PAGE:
Loan officers could live comfortably closing three

This preview shows page 5 - 7 out of 11 pages.

Loan officers could live comfortably closing three loans a week at $4000-$7000 commission per loan closed (Hellriegel and Slocum, 2009, page 532). When interest rates crept up in 2004 business started to taper off, and by 2006, the industry had dropped to about $240 million in funded mortgages (Hellriegel and Slocum, 2009, page 532). Their loan officers were still closing loans, but not enough to keep the company afloat at their current rates and a change had to be implemented. Walsh and Mangels sat down all their employees (after trying a different strategy of hiring salaried workers and leaving the loan officers’ pay alone) and told everyone that they were switching all members over to salary-based pay at a flat $36,000 per year with commission of $100 per loan closed (Hellriegel and Slocum, 2009, page 533). With this change came loss of employees. They fired five loan officers and three salaried workers. Most of the commissioned staff left the company. Losing their monetary compensation killed their motivation and enticed them to seek work elsewhere for better pay. Employees had no incentive to stay and no longer felt stimulated to go above and beyond for their company. The change to all-employee salary- based pay was stimulated by workplace stress.
Image of page 5

Subscribe to view the full document.

When Scout started considering changing the pay of their commissioned loan officers, they originally tried a different strategy first. The problem they faced had an easy solution: hire on salaried workers and get rid of their commissioned staff to cut down on costs. However, Mangels and Walsh recognized that firing their top officers could hurt customer service and possibly lose large amounts of closed loans, hurting the business even further. There was also the issue of interpersonal relations at hand. Many of the employees felt like family and friends. Firing them or cutting their salaries could very well bring harm to those relationships, something that Steve and John didn’t want to happen. Instead, they decided to hire a handful of salaried workers, starting at $40,000 per year, and left the existing staff’s commission-based salaries alone. This seemed like a great fix but the new hires faced the issue of role conflict, feeling as though they weren’t being fairly compensated because of the differences in pay grades. This caused many to ask to be switched to a commission-based salary. According to Mangels, “There was whispering, ‘Why are you guys working for $4000 per month when you could be making $12,000?” (Hellriegel and Slocum, 2009, page 533). This caused tension for the new hires and the owners knew they couldn’t keep their employees wages at different levels. The workplace stress caused other problems for Scout’s owners. For Mangels and Walsh, this decision caused them both great intrapersonal conflict. The intrapersonal conflict they struggled with falls under the approach-avoidance category, meaning, “an individual must decide whether to do something that is expected to have both positive and negative outcomes” (Hellriegel and Slocum, 2009). The positive outcomes of their decision would be saving money on payroll and being able to pass those savings on to the customers.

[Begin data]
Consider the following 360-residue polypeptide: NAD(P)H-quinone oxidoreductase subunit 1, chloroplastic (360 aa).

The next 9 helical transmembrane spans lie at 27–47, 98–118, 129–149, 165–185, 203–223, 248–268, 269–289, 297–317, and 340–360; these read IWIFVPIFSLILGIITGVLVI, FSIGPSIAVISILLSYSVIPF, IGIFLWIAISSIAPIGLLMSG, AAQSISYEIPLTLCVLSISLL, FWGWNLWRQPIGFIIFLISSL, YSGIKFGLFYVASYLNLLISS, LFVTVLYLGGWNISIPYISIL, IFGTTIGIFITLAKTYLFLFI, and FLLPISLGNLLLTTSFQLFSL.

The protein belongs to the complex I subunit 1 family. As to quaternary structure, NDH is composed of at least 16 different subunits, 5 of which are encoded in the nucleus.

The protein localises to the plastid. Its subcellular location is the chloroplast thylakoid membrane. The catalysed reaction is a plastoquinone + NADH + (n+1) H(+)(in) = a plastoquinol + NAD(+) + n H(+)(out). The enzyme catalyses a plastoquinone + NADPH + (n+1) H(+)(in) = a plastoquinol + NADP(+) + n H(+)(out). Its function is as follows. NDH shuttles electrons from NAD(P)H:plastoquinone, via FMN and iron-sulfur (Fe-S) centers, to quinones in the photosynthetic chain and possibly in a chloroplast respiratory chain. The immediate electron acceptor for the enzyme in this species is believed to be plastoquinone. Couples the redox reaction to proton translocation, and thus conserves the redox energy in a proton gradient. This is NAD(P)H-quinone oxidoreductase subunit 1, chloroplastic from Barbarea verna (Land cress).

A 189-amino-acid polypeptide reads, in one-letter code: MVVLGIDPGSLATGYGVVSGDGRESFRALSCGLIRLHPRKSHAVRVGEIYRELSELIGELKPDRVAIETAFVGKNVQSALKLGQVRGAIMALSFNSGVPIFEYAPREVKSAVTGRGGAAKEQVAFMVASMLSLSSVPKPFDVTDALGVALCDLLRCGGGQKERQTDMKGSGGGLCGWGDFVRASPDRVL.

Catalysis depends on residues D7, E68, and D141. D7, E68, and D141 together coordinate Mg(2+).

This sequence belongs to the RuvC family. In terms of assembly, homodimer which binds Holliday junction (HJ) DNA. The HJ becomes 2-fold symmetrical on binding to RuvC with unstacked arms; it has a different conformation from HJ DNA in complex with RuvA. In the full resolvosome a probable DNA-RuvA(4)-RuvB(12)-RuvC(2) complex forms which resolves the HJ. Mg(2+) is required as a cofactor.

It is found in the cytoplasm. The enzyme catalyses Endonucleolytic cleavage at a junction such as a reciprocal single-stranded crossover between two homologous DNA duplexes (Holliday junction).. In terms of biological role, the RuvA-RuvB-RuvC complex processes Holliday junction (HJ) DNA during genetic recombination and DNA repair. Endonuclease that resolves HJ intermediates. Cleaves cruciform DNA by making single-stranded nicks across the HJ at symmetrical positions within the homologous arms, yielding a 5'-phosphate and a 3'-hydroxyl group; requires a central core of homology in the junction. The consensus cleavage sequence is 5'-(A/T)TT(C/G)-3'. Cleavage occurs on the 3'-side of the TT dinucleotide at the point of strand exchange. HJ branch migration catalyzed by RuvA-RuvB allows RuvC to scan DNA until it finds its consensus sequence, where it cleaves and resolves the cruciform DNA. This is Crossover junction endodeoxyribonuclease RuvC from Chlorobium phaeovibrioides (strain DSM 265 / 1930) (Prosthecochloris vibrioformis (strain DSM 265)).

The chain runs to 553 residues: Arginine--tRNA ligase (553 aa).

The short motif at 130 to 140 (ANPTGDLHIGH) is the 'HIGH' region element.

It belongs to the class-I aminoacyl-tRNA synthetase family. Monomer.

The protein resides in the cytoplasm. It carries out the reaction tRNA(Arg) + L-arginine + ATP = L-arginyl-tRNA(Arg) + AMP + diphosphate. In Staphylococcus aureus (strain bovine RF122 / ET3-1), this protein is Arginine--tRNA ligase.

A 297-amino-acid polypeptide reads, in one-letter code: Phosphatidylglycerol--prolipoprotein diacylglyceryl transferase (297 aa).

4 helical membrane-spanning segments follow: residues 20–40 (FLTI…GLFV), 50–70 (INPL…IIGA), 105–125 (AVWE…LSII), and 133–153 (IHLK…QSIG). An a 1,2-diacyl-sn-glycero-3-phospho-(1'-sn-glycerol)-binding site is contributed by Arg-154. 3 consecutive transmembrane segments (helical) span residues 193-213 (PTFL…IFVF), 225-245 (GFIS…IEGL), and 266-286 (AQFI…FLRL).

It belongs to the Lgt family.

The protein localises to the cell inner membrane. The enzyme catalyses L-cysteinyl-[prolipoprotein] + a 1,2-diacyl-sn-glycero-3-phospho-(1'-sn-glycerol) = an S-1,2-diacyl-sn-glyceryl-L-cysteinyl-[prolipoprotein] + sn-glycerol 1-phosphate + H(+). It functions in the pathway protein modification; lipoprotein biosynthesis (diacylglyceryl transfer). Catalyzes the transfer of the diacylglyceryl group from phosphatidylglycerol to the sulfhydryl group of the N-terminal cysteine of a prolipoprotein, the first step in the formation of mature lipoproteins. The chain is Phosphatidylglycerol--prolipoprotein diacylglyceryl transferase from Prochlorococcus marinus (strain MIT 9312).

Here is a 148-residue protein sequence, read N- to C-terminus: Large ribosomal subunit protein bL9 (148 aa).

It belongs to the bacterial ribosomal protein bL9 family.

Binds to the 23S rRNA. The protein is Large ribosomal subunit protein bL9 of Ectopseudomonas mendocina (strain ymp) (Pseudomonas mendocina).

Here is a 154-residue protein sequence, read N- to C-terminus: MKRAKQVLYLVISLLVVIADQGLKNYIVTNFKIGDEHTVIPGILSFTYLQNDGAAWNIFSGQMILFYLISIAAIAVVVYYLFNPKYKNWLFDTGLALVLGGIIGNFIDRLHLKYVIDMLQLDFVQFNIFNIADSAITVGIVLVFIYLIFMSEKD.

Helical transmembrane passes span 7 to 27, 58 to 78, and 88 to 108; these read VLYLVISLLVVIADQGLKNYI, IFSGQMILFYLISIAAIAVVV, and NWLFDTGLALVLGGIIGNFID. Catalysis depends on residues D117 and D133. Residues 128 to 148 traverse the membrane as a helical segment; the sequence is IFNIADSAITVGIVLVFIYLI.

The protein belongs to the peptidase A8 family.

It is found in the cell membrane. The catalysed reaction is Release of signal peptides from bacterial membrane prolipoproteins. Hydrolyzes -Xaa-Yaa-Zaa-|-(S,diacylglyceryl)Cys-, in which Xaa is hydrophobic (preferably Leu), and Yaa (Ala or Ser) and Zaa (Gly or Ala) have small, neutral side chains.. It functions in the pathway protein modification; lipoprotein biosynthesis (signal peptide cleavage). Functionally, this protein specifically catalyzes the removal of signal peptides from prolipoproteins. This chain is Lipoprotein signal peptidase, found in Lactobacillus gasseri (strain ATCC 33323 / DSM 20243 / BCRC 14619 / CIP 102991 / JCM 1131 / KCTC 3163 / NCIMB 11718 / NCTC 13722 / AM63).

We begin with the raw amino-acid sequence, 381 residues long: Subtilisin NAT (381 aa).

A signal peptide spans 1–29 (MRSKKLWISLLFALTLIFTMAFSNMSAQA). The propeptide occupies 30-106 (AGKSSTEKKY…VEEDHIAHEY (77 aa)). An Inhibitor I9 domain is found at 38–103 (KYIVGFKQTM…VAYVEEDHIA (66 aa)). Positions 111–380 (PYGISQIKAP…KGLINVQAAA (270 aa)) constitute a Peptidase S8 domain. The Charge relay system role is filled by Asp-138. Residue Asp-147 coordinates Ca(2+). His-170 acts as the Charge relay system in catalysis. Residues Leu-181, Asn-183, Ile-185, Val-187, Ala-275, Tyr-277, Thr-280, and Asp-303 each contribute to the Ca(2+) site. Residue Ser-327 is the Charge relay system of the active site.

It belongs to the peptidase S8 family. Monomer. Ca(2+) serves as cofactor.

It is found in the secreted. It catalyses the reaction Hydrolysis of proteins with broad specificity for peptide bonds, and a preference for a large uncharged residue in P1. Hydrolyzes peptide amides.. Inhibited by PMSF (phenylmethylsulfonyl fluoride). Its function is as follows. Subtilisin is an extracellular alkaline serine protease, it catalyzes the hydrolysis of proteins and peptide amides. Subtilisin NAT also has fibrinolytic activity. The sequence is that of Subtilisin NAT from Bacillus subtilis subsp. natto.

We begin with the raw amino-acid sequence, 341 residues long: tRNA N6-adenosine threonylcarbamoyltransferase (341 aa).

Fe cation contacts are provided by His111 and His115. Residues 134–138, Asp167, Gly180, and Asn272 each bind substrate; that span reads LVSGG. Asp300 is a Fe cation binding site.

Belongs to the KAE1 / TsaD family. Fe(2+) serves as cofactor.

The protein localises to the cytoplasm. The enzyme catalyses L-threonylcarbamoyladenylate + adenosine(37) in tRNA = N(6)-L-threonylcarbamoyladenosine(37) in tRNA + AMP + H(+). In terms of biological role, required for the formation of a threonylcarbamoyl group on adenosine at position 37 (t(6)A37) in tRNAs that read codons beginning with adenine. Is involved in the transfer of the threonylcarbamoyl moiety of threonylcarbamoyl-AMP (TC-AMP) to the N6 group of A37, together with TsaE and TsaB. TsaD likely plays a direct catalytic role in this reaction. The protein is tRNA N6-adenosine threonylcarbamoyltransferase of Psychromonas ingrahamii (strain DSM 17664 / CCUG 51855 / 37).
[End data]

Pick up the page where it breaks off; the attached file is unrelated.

Image of page 6
Image of page 7
  • Fall '12
  • Andre
  • Salary, Hellriegel, Steve Walsh, loan officers, John Mangels

{[ snackBarMessage ]}

Get FREE access by uploading your study materials

Upload your study materials now and get free access to over 25 million documents.

Upload now for FREE access Or pay now for instant access
Christopher Reinemann
"Before using Course Hero my grade was at 78%. By the end of the semester my grade was at 90%. I could not have done it without all the class material I found."
— Christopher R., University of Rhode Island '15, Course Hero Intern

Ask a question for free

What students are saying

  • Left Quote Icon

    As a current student on this bumpy collegiate pathway, I stumbled upon Course Hero, where I can find study resources for nearly all my courses, get online help from tutors 24/7, and even share my old projects, papers, and lecture notes with other students.

    Student Picture

    Kiran Temple University Fox School of Business ‘17, Course Hero Intern

  • Left Quote Icon

    I cannot even describe how much Course Hero helped me this summer. It’s truly become something I can always rely on and help me. In the end, I was not only able to survive summer classes, but I was able to thrive thanks to Course Hero.

    Student Picture

    Dana University of Pennsylvania ‘17, Course Hero Intern

  • Left Quote Icon

    The ability to access any university’s resources through Course Hero proved invaluable in my case. I was behind on Tulane coursework and actually used UCLA’s materials to help me move forward and get everything together on time.

    Student Picture

    Jill Tulane University ‘16, Course Hero Intern